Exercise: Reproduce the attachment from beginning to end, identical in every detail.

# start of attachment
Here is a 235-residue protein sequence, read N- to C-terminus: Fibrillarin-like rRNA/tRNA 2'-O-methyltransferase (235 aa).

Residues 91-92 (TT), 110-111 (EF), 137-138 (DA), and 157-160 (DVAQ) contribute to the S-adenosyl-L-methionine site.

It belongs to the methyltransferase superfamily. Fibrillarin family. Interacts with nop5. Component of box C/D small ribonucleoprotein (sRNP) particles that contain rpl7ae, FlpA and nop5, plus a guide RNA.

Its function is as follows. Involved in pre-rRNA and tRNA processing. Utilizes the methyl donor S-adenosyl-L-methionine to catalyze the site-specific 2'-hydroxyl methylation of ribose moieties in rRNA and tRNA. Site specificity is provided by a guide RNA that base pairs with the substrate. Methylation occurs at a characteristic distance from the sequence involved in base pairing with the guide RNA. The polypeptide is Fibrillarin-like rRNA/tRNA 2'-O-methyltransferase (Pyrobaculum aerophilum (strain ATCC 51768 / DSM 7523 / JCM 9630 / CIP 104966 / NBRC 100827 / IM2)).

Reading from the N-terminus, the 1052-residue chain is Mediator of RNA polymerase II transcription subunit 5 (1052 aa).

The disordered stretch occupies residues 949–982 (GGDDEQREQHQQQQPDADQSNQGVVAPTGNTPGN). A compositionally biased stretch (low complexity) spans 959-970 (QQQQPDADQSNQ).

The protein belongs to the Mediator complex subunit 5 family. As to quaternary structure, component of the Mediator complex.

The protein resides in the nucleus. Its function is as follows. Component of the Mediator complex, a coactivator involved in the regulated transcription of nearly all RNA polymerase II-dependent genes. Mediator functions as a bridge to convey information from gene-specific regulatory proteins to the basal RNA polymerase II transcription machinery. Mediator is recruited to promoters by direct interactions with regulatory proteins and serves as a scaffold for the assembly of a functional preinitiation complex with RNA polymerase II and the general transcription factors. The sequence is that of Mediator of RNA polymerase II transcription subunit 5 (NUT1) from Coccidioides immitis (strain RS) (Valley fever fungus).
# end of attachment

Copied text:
Here is a 235-residue protein sequence, read N- to C-terminus: Fibrillarin-like rRNA/tRNA 2'-O-methyltransferase (235 aa).

Residues 91-92 (TT), 110-111 (EF), 137-138 (DA), and 157-160 (DVAQ) contribute to the S-adenosyl-L-methionine site.

It belongs to the methyltransferase superfamily. Fibrillarin family. Interacts with nop5. Component of box C/D small ribonucleoprotein (sRNP) particles that contain rpl7ae, FlpA and nop5, plus a guide RNA.

Its function is as follows. Involved in pre-rRNA and tRNA processing. Utilizes the methyl donor S-adenosyl-L-methionine to catalyze the site-specific 2'-hydroxyl methylation of ribose moieties in rRNA and tRNA. Site specificity is provided by a guide RNA that base pairs with the substrate. Methylation occurs at a characteristic distance from the sequence involved in base pairing with the guide RNA. The polypeptide is Fibrillarin-like rRNA/tRNA 2'-O-methyltransferase (Pyrobaculum aerophilum (strain ATCC 51768 / DSM 7523 / JCM 9630 / CIP 104966 / NBRC 100827 / IM2)).

Reading from the N-terminus, the 1052-residue chain is Mediator of RNA polymerase II transcription subunit 5 (1052 aa).

The disordered stretch occupies residues 949–982 (GGDDEQREQHQQQQPDADQSNQGVVAPTGNTPGN). A compositionally biased stretch (low complexity) spans 959-970 (QQQQPDADQSNQ).

The protein belongs to the Mediator complex subunit 5 family. As to quaternary structure, component of the Mediator complex.

The protein resides in the nucleus. Its function is as follows. Component of the Mediator complex, a coactivator involved in the regulated transcription of nearly all RNA polymerase II-dependent genes. Mediator functions as a bridge to convey information from gene-specific regulatory proteins to the basal RNA polymerase II transcription machinery. Mediator is recruited to promoters by direct interactions with regulatory proteins and serves as a scaffold for the assembly of a functional preinitiation complex with RNA polymerase II and the general transcription factors. The sequence is that of Mediator of RNA polymerase II transcription subunit 5 (NUT1) from Coccidioides immitis (strain RS) (Valley fever fungus).